You may have seen Chris Harvard's work as a pro wrestler or the work he did on the college gridiron. But he never saw the head shot that ended his career.
His real name is Chris Nowinski and he's suffered six concussions in all. He teamed up with the Boston University School of Medicine to identify head trauma's deepest impact.
"I had headaches for five years. I had memory problems for about a year-and-a-half," said Nowinski.
Lab work on the brains of deceased athletes reveals new information on chronic traumatic encephalopathy (CTE). Doctors say it's caused by repetitive trauma like concussions, and symptoms include memory loss and impulse control issues.
"CTE is another cause of dementia; it's another brain disease like Alzheimer's disease," said Dr. Robert Stern, associate professor of neurology at Boston University School of Medicine.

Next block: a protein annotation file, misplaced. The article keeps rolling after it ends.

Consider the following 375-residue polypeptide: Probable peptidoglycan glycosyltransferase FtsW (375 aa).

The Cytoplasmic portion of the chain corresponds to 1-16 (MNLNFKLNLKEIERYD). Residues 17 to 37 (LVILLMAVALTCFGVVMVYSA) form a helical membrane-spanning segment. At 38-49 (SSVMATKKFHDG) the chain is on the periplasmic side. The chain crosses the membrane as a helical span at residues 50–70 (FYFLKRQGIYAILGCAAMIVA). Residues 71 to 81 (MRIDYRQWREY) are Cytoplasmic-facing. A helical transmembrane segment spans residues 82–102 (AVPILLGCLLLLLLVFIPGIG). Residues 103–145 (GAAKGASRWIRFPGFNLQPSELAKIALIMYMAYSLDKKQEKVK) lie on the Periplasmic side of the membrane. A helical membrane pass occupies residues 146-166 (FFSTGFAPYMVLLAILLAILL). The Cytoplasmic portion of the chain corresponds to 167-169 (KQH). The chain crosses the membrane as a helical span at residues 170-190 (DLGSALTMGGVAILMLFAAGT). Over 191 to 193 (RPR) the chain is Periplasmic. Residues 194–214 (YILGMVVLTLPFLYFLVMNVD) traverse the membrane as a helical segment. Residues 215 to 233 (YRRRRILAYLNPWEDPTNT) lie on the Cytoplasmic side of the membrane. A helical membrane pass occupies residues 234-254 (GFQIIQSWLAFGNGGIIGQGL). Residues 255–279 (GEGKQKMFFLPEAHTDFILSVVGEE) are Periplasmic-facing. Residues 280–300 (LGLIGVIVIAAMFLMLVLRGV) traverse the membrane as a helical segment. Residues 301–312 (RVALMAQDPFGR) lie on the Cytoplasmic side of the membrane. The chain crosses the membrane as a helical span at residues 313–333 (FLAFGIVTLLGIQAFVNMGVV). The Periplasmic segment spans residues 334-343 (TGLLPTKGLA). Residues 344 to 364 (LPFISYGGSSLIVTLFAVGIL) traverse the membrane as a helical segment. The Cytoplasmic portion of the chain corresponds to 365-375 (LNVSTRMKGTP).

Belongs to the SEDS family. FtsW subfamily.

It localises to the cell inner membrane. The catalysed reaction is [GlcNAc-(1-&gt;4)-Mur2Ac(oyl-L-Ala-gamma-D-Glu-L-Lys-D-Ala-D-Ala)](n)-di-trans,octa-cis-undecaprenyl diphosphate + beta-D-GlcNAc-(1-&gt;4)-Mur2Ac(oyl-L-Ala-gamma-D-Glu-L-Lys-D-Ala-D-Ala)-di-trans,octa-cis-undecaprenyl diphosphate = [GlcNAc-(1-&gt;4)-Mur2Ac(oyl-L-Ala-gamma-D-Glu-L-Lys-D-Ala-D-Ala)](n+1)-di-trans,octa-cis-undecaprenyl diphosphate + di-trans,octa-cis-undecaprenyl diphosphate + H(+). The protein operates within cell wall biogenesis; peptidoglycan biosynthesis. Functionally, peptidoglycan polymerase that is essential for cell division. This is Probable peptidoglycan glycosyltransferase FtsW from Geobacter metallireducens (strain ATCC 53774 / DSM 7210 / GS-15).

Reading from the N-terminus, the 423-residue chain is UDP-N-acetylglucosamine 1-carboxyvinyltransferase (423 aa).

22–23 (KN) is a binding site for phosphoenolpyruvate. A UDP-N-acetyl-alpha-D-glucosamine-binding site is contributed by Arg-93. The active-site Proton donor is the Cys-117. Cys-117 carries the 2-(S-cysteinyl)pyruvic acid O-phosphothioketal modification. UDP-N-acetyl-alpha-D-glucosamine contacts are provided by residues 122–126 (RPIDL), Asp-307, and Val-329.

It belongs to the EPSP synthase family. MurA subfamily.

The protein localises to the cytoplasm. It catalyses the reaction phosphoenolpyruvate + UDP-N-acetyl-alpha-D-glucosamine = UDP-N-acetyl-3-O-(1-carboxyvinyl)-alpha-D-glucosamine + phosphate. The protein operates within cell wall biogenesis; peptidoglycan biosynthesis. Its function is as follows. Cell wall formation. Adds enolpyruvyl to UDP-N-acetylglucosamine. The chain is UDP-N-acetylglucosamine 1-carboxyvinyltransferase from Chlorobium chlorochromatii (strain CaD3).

Post-mortem brain scans of former linebacker John Grimsley, who suffered nine concussions, show buildup of a harmful protein called tau.
"It starts kind of clumping together and develops into these tangled fibers," said Stern.
That protein triggers brain cell death and dementia. Big news to the 50,000 child athletes diagnosed with concussions each year. This work may help doctors unravel the mystery of Lou Gehrig's disease, too.
"A bunch of athletes who developed ALS clinically actually had essentially CTE that had gone in their spine," said Nowinski.
Not all head traumas mean CTE.
Right now, the only way to detect CTE is to dissect the brain after death. Still, researchers are hoping to find a way to diagnose the disease during life. Additional investigations include whether some people are genetically predisposed to developing CTE.